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Should Terms and conditions for shown before the user click the sign up button or after. (after with means of the same page below the sign button)

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    I think almost everyone tends to place that at the very end of the sign-up journey. But knowing it's the biggest lie on the internet., I would say that actually getting users to read them is another, bigger problem. – msanford Nov 6 '17 at 16:18
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    What do you mean by "sign up button"? What does that button do? Is it the button that shows the sign-up form or is it the button on the sign-up form that submits the registration request? – Ken Mohnkern Nov 6 '17 at 18:50
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From a legal standpoint, the Ts & Cs should be available to the user before they fully commit to purchase the product or service.

In other words, you have to give them a chance to understand what they're buying into before they actually buy into it.

As pointed out in the comments, users tend to ignore these and just assume that they're getting what they expect. This is mostly because they are so long winded and worded in a careful way to make them difficult to understand.

Making this the very last step before legal purchase leverages loss aversion. The user has put some effort into making this purchase and they're now only one click away. Whereas, placing the Ts & Cs earlier in the process reduces the amount of effort the user has invested up to that point so the loss aversion is reduced.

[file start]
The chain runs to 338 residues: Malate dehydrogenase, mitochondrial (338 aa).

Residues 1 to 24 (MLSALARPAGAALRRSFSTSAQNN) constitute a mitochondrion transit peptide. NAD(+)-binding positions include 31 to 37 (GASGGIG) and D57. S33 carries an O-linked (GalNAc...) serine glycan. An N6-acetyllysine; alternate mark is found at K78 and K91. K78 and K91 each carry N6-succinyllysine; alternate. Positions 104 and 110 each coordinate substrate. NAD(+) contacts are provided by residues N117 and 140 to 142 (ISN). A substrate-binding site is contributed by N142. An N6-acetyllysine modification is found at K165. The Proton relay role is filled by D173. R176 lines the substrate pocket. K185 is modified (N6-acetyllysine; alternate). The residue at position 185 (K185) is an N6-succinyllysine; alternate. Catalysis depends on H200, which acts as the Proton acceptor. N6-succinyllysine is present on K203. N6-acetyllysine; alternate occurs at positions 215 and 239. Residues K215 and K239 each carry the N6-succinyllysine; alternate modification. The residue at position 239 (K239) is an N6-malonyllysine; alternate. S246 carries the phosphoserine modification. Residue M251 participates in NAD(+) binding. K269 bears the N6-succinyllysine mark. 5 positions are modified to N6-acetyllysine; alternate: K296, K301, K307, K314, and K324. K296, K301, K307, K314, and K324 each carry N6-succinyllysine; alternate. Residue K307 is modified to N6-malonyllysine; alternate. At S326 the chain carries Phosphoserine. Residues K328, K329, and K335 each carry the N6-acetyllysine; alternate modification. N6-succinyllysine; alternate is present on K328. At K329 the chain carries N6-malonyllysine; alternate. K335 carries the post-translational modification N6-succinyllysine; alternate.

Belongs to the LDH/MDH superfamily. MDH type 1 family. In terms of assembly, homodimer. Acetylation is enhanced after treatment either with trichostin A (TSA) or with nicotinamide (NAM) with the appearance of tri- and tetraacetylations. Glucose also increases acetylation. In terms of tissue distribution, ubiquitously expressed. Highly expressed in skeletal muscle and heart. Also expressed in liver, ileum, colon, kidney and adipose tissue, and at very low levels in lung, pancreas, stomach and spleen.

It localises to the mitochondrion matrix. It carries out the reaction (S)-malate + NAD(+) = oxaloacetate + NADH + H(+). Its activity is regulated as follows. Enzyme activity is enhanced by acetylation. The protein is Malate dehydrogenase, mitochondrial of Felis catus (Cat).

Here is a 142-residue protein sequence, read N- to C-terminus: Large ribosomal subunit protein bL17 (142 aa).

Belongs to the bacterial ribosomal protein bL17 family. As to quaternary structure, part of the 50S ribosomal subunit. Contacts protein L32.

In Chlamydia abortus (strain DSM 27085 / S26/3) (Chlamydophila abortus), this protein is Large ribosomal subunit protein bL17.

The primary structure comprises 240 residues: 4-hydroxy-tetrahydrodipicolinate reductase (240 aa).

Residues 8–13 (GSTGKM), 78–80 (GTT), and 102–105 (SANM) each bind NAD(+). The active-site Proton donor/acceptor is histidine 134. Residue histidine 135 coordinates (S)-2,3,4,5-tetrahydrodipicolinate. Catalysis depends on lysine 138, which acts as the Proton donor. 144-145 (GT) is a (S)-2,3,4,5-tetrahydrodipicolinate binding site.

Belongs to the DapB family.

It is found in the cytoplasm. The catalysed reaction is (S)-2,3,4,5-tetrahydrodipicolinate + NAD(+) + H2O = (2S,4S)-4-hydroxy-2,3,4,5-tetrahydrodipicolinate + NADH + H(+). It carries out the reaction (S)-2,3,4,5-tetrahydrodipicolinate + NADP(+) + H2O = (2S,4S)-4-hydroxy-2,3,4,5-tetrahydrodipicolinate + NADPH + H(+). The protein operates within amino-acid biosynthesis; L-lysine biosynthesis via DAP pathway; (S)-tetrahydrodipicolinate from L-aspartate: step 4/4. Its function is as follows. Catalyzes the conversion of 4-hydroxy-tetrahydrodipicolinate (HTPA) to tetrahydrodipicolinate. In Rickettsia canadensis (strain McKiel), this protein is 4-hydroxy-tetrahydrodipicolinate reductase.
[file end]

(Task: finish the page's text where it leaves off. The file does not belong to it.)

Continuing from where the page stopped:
Basically, put it as late in the process as you can but make sure the user can still opt out if they don't like the terms.

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If you mean the sign-up button on a sign-up form, then you should absolutely provide some method of letting the user see your Terms and Conditions before they sign up, not afterwards when it is too late.

Many websites and programs use a "I accept the Terms and Conditions" tick box that prevents the user from signing up before they accept the terms and click the tick box. A link to the T&Cs is provided nearby, either below the tick box as its own link or as part of the tick box's description text.

This method still informs the user that T&Cs do exist for what they are signing up for, but is non-intrusive for those who have already read these terms before (if they've used your service before or viewed the T&Cs before they started signing up) or for those who don't bother reading them (which is a reason why you should provide both a friendly, easy to understand version for the less patient as well as a regular verbose version for those who do care. Google does this quite well in my opinion). It doesn't force people to read your T&Cs too (forcing people to read them doesn't improve UX), and to be honest, when I'm hit with a large wall of terms and conditions, I just want to scroll through the whole thing to make it end or just outright ignore it.

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